It takes some prodigious skill to get everything right on the first try, so if your minifigure is warped or your toy car is more brittle than it should be, don’t let that discourage you!
With enough time, experience, and learning, you’ll be printing with the pros.
And even then you’ll probably still have the odd misfire. The waste of time and materials is frustrating, sure, but it’s perfectly fine, I promise.
These are just some simple advice steps but are important for making sure you stay safe and willing to keep up your enthusiasm even despite the odd failed print.
Pokémon 3D Prints for Beginners
For me (and at least eight of my friends and colleagues,) getting started in 3D printing by making Pokémon was a simple and fun way to learn.
I’m not just recommending Pokémon as an easy 3D printing introduction just because I happen to love the franchise. Pokémon make a great first step because even in the most basic forms, their shapes are still easily recognizable.
What makes them particularly easy is that Pokémon are often printed in one big part instead of several interconnecting parts. But you can always make them more complicated as you get comfortable with your printing skills.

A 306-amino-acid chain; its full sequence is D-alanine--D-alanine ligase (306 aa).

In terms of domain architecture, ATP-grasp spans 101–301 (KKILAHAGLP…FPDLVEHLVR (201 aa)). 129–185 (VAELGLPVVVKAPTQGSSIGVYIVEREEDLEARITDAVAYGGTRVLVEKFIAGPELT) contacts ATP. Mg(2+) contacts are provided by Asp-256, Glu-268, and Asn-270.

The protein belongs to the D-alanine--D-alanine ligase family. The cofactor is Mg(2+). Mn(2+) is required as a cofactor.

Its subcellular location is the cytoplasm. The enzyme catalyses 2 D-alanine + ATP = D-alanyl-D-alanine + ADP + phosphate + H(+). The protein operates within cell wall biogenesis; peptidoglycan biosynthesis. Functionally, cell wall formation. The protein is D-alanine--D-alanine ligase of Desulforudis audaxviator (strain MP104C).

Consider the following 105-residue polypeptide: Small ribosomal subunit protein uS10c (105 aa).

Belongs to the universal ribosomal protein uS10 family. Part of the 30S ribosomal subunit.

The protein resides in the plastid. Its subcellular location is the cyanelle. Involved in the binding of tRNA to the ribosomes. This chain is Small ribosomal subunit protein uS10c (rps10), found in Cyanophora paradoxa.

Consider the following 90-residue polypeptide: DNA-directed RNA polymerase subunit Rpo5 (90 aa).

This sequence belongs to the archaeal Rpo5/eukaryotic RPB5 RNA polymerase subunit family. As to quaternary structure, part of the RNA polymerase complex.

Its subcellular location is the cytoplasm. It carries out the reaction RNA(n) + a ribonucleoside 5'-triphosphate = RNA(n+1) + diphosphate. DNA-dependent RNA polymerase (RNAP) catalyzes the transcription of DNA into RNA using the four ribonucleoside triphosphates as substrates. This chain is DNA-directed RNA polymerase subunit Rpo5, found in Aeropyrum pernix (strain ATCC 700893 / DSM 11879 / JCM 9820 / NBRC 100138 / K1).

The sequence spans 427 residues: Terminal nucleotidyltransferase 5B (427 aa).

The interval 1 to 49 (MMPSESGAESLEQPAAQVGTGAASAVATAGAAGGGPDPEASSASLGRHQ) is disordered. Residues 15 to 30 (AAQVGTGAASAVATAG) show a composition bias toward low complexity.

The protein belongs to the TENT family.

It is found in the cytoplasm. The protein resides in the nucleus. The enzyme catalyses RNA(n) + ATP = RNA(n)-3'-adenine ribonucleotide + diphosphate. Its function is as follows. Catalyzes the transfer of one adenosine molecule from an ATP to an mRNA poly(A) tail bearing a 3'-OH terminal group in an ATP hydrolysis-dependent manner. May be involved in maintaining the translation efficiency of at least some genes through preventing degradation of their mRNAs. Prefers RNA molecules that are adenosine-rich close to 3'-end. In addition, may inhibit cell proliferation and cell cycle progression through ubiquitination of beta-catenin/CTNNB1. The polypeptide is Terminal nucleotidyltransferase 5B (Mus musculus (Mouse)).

Specifically, the best Pokémon to 3D print as a beginner are the low-poly models, which can be printed with minimal hassle and still look really cool.
Low poly Pokémon are as simple as it gets, taking no editing or particularly specific settings to get right.
Totodile and Seaking are two great examples to get started (Lickitung was one of my firsts) and you can find so many more out there, including the recently announced and already fan-favorite Lechonk.
If you want something more than a statue, there are a few cool Pokémon Quest-inspired articulated Pokémon you can check out too.
Some of my personal favorites are Cubone, Gengar, and Mewtwo just to name a few.
These are all very easy 3D prints and will help you get used to different settings and infills as you experiment with the models.
Once you get more comfortable, you can even make your own adjustments to get you used to editing software and print management.
Pokémon aren’t the only easy 3D prints that come in the low-poly form.
If you’re not a fan of the Pocket Monsters franchise or just want to do something different, low poly animals are an equally good way to get started with 3D printing.
They can also be printed as one piece and with no experience, and come in a lot of different forms as well.
There are so many low poly animals that any beginner can 3D print, I couldn’t possibly get to all of them now. Needless to say, if you have a favorite animal, you’ll have no trouble finding one you can print with ease.